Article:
We woke at Secret Beach to Blue skies and sea views. What a beautiful spot for a camp ground.
However we had a hectic morning ahead. After a breakfast of scrambled egg and avocado we packed up all the camping equipment / food / water and clothing that we would need for the next three days kayaking expedition.
This was no mean feat, but we managed it and got to the marina to go if our 10am water taxi and Gord the taciturn driver impatiently waiting at 9.40. We knew he had a busy schedule and so bundled our kit onto the deck whilst Chris parked the van. Off we set across the sparkling blue waters of the Barkley Sound (aka the graveyard of the Pacific..... ) towards the Broken Group Islands and Sechart Lodge. Very exciting... and not a little daunting!
As the boat planed across the water, Bill suddenly realised that we had forgotten to pack one item of camping equipment - the tent! I climbed up to the cab to mentioned this to the irascible Gord who simply said 'Yes' and kept going. I'm not sure what I expected but it was not a typical Canadian response and we felt rather foolish, but fairly happily resigned ourselves to sleeping in the open air under Chris's tarp and not even think about the bears and wolves....
On arrival at Sechart Lodge, Gord immediately disappeared, no doubt to attend to his very busy schedule. We waited a while and the Jenn appeared followed by a young man later nicknamed Garfunkel, who produced two kayaks - one double and one single and a selection of life jackets and spray decks and advice of what to do and where and when. Suddenly Gird reappeared, to our surprise bearing the remains of an old tent - no fly sheet, no pegs and a broken zip, but a tent nonetheless!
We loaded our kayaks with provisions and camping kit, enough water for three days ( no fresh water in the islands) and warm / dry clothing hats and sunscreen. As we did so, the silent Gord appeared and reappeared many times - up and down the pontoon, a new shirt. Sitting in his boat, walking up to the lodge and back again. Behaving rather like a man who actually had not very much to do at all!
Although we were the only kayakers setting off that day, other guests wandered down to the pontoon and offered tips and advice about favourite touted and campsites which we noted on our charts - carefully in a map case on the deck in front of Bill.
Eventually we were ready - the sun shone warmly down as we applied sunscreen, put on beach shorts and rash vests, added life vests and spray decks, climbed in and paddled away! First stop was Hand Island, and we stopped st s beautiful white she'll beach opposite the camping area. We sat and ate our picnic, Bill and Chris set up their fishing rod sticks and we sat back and enjoy our beautiful remote and peaceful surroundings!
Lunch was salmon wraps with coleslaw and cheese, followed by chocolate brownies.
After lunch, we paddled on to Dodd island campsite, as recommended. There were s few people already camping there, so we had a snack and chatted to a few other people and then paddled on between Trickett Island and Turret Island to the campground on Turret, bathed in warm afternoon sunshine.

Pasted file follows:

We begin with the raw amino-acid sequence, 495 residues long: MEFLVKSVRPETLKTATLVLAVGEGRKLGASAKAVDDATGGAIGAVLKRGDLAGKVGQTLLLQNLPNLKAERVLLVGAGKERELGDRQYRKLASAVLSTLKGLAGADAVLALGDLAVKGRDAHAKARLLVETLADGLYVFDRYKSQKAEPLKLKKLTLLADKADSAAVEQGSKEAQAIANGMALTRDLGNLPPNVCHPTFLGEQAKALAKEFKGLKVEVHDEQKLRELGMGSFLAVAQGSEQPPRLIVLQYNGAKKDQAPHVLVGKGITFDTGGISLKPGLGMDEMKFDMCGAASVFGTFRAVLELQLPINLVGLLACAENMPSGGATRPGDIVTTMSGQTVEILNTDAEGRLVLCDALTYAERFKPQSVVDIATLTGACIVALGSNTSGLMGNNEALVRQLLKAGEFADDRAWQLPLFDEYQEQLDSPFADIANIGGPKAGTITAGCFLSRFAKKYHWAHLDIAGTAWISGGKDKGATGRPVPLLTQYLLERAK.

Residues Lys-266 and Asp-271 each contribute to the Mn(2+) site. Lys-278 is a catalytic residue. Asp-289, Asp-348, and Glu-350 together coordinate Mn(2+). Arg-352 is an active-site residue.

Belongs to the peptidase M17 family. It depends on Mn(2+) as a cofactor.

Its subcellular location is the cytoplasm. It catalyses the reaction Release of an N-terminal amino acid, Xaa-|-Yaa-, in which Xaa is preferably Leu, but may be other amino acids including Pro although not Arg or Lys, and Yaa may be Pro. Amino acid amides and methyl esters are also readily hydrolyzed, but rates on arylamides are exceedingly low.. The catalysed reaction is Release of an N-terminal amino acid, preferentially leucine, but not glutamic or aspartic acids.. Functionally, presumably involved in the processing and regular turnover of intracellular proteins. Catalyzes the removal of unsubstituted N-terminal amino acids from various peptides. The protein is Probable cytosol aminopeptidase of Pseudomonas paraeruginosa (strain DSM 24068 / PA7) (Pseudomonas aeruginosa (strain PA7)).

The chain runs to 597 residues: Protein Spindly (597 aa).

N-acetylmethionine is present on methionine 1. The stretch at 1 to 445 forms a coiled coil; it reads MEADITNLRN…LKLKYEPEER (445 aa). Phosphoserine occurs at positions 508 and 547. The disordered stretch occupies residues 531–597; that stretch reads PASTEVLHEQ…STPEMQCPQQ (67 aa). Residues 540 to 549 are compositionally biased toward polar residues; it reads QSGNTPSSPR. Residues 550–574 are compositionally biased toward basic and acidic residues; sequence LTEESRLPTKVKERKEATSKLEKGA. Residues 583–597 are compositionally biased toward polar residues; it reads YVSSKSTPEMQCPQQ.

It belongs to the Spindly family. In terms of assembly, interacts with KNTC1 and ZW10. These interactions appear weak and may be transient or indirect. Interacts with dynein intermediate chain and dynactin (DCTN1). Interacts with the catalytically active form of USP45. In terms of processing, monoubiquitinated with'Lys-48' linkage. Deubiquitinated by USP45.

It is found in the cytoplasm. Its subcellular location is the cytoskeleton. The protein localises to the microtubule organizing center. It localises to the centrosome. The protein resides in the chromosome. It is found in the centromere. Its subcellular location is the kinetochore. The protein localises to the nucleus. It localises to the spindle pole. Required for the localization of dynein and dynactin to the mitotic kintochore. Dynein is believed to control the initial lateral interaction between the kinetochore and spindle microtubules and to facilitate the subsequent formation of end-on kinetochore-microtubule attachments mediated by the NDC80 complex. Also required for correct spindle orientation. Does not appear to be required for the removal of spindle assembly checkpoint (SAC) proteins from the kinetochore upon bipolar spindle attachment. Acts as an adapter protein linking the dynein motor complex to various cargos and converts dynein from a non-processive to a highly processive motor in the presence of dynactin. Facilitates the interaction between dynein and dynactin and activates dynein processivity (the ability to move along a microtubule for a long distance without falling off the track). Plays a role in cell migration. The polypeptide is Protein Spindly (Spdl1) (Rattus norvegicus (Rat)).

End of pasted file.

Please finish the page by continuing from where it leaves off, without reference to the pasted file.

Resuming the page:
We paddled up yo the shore, unloaded and sat on a driftwood fallen tree to stretch and sunbathe before making camp. We could see a group of people camping under trees at the far left of the beach, and on the far right was a lone man with a hand made Pygmy kayak.
In the centre was a lovely collection sf drift wood that was arranged in a way that made a series of trunks lying around a central stone fire pit. Beijing this a small path edged with white shells lead to a small grassy area strewn with pine needles where we could pitch our borrowed 'tent'. It was perfect.
As we sat and planned info of the campers walked over. We were nervous - were they going to ask us to move on? To camp somewhere else? Not at all. In fact they had three portions of supper left over and wondered if we would like to join them!
We did and it was lovely - sitting in the sun, on the rocks, exchanging travel tales with a group of five kayakers from Oregon, over a plate of polenta and chicken with coleslaw. During supper the Beach keepers patrol arrived. These are local men who patrol the islands, in part to check permits and to ensure that people camp in a way that is sympathetic to the environment, but also to check that everyone is ok and to share knowledge, stories and the history of the Tsesaht race who have populated these islands for about 5,000 years. We meet Aaron and Hank. Aaron tells us some history, science, wildlife and camping advice and Hank tells a long winded but passionate tale of the legend behind the origin of his race. The supernatural man who cut his thigh with a sharpened mussel shell, then scooped up the blood and blew life into it to create the first man and woman. The giant whale bone he used to strike the ground to create the broken islands and then again, in a show of displeasure to destroy the lake that contained the supply of freshwater for the islands.
As he talked the sun fell low in the sky, so when the story telling was over we quickly made our camp and then sat on the driftwood tree to watch the sunset.
After that Chris lit another camp fire and on it we toasted our corn cobs for a late second supper before retiring to bed in our cramped and broken (but much better than nothing) tent!!